Ni Fake, former deputy chief of Anhui, to face graft charges

Former deputy governor linked to inspection tour scam that once duped Zhu Rongji will be prosecuted for illegally amassing wealth

PUBLISHED : Tuesday, 01 October, 2013, 12:00am
UPDATED : Tuesday, 01 October, 2013, 4:42am

A former provincial leader will be charged with graft following accusations of illegally accumulating wealth and being "morally degenerate", the government said yesterday, the latest move in its crackdown on corruption.

Ni Fake was sacked as deputy governor of Anhui province in June, and his case has been turned over to judicial authorities for prosecution following an internal party corruption probe, the Central Commission for Discipline Inspection said on its website.

Ni's case has aroused much attention as many mainland media reports have hinted that he was involved in a famous scandal in 1999 in which then premier Zhu Rongji was fooled during a tour of the province to inspect rice storage facilities.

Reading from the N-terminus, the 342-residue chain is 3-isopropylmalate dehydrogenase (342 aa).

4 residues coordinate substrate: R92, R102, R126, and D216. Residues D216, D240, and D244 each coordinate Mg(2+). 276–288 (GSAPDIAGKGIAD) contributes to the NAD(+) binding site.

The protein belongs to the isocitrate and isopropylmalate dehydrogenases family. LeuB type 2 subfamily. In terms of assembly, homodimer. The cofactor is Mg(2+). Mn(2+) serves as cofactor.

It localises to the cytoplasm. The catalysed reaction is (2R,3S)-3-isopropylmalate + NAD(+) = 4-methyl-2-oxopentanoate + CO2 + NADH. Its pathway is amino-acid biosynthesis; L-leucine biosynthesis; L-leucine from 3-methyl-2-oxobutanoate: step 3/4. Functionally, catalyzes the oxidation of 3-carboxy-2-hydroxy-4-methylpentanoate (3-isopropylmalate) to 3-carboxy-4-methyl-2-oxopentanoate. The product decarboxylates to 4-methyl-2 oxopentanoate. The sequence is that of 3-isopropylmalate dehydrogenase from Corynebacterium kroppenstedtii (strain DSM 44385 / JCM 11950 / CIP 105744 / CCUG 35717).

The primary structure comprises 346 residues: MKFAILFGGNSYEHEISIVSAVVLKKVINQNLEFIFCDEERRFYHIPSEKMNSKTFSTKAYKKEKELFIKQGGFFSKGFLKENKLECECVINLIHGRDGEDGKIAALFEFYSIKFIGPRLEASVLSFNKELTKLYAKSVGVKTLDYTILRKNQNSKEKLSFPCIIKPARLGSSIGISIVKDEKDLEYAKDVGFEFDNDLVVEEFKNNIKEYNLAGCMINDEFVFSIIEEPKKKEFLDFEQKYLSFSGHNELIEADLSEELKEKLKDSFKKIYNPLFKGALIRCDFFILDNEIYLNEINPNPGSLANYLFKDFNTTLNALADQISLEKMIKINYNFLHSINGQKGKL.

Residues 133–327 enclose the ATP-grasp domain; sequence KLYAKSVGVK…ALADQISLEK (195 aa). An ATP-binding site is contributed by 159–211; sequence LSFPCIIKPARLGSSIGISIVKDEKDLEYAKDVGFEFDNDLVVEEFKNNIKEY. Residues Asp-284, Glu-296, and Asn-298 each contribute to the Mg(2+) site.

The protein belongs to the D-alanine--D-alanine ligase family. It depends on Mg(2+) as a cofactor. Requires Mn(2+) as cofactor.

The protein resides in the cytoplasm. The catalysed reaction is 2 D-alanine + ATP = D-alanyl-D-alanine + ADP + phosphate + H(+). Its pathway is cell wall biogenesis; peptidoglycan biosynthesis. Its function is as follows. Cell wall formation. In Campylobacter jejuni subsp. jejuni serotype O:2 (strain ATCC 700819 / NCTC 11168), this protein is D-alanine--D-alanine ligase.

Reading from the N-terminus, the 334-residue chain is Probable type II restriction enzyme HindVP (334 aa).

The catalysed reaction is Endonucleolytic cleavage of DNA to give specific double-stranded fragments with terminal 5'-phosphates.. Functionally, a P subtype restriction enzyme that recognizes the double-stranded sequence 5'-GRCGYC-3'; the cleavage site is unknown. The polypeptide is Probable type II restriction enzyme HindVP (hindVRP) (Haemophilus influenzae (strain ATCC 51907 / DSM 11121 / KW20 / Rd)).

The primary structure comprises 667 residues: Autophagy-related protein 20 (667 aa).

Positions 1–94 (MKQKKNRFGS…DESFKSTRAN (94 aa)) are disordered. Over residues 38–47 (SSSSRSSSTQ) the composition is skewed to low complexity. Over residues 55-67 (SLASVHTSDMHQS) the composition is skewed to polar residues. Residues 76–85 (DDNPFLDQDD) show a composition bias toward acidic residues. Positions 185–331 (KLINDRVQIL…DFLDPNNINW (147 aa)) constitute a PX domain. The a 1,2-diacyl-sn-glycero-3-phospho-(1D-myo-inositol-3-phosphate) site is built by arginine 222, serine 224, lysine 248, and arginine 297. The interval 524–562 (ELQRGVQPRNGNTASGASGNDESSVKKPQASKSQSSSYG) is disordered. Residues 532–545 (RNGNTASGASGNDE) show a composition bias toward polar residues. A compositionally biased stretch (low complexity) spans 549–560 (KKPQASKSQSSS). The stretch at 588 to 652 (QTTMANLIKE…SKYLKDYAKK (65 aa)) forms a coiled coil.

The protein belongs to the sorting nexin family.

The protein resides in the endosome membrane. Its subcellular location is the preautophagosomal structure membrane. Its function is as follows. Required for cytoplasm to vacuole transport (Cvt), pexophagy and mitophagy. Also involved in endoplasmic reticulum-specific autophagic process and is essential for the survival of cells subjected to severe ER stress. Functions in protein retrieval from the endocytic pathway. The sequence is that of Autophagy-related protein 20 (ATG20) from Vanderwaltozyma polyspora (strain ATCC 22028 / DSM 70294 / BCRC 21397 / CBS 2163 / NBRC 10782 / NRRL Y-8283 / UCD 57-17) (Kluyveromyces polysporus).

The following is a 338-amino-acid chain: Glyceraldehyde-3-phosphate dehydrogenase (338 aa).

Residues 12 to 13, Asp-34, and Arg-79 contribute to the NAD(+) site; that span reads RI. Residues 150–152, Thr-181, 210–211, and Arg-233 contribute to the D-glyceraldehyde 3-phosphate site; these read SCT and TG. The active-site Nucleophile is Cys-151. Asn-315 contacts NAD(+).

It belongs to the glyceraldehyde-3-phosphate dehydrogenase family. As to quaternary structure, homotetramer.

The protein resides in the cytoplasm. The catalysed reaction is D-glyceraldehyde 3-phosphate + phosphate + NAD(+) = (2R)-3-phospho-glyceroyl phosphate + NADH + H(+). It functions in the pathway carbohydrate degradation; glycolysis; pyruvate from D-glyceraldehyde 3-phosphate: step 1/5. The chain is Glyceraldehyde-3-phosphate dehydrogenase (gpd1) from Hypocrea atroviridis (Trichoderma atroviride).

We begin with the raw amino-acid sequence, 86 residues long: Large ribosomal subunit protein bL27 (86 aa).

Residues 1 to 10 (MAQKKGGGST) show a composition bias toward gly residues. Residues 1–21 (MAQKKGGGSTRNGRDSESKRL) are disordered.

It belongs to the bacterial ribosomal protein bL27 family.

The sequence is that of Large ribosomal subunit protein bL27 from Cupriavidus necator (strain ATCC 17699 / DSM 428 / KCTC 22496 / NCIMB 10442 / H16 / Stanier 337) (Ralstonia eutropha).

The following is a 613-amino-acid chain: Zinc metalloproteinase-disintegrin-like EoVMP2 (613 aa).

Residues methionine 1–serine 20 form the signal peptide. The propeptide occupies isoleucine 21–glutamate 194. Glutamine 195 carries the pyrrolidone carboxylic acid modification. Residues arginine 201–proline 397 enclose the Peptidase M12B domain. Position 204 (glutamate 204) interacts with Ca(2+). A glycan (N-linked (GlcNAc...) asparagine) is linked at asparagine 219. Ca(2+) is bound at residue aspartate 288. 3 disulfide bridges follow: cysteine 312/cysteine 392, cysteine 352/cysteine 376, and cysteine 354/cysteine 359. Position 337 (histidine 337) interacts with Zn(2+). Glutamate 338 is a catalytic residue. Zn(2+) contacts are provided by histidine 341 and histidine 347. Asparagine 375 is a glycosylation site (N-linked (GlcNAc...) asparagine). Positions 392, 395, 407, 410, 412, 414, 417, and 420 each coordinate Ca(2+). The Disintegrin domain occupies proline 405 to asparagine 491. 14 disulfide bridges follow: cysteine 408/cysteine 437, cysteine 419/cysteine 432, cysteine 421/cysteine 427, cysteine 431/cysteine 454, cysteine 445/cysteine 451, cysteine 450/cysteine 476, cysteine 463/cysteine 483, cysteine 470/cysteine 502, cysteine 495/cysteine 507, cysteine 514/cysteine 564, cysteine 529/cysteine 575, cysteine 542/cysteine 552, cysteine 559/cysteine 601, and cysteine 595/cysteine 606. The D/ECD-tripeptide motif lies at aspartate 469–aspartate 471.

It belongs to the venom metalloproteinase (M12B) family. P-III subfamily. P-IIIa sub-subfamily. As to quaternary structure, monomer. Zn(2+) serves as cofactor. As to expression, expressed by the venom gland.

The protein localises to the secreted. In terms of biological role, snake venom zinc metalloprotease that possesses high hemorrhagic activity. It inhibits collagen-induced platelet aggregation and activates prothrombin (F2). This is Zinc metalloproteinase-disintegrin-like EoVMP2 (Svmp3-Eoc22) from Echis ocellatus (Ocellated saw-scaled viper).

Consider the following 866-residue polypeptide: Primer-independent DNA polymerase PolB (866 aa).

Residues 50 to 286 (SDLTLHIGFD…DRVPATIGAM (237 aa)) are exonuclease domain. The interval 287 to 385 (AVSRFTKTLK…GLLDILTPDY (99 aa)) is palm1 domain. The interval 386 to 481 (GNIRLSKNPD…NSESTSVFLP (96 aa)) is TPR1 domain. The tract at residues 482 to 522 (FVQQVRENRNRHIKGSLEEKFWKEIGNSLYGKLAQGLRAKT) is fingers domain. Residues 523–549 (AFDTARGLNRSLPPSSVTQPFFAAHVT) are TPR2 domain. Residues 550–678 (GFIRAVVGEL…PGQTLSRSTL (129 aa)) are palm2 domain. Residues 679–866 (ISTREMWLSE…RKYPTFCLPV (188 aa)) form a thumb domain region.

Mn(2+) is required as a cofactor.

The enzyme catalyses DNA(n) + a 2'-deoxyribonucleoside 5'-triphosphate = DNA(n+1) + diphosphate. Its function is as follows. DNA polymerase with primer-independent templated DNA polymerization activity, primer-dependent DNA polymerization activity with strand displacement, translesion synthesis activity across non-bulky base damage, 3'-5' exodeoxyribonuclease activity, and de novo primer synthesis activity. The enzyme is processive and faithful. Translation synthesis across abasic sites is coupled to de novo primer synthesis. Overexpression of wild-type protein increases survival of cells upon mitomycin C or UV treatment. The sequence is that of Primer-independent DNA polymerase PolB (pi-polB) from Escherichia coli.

A collection of speeches by Zhu published in 2011 said he was furious when he found out that Anhui officials had filled an empty storehouse in Nanling county with rice days before his arrival. While no official was named in the book, media reports hinted it was Ni because he was county party boss at the time.

Ni "used his official position to enrich others and to receive a massive amount of wealth directly or through relatives", the commission statement said.

Ni was also "morally degenerate", it added, without giving details, though this is often code for visiting prostitutes or keeping mistresses, both banned under Communist Party rules. He will be charged after being expelled from the party.

After the downfall of Ni, a number of Anhui officials, including its former land chief Chen Lianggang , were taken in for questioning, the 21st Century Business Herald reported earlier. Chen worked in the department for 24 years.

In a mysterious incident, a work safety official from Luan , where Ni was once mayor and party boss died after falling from a building.

Ni, who oversaw land issues while in office, was held for "suspected serious disciplinary offences" last month. He will likely be held responsible for corruption during his time in Luan, where he won a reputation for launching aggressive infrastructure projects and a drive to attract investment, according to the China Business News.

President Xi Jinping has called corruption a threat to the Communist Party's survival and vowed to go after powerful "tigers" as well as lowly "flies".